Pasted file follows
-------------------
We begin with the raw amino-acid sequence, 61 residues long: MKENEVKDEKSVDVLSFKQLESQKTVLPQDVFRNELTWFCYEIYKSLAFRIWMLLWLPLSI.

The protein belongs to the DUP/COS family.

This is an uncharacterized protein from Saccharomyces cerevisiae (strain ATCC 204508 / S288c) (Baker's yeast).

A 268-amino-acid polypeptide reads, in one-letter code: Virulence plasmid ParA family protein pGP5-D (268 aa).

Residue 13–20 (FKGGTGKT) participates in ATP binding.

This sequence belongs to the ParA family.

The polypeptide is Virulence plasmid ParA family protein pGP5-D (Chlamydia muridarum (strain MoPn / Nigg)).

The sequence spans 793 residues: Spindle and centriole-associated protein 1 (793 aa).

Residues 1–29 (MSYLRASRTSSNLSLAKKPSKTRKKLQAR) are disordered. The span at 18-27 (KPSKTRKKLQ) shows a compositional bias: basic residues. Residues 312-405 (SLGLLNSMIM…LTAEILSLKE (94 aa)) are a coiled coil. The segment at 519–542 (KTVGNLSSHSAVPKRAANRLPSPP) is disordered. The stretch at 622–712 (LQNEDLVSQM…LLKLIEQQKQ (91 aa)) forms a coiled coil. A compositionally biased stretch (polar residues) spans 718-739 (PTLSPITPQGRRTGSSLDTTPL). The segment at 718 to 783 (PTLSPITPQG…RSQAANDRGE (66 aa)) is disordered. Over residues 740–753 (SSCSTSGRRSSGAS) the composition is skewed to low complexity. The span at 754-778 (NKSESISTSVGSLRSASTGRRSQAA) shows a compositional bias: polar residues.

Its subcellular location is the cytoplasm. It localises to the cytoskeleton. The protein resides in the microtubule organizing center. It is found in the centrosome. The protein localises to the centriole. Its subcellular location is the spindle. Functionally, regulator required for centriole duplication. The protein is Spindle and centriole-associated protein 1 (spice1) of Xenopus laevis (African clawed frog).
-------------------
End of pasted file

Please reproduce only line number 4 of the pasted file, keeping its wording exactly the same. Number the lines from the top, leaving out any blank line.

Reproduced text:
A 268-amino-acid polypeptide reads, in one-letter code: Virulence plasmid ParA family protein pGP5-D (268 aa).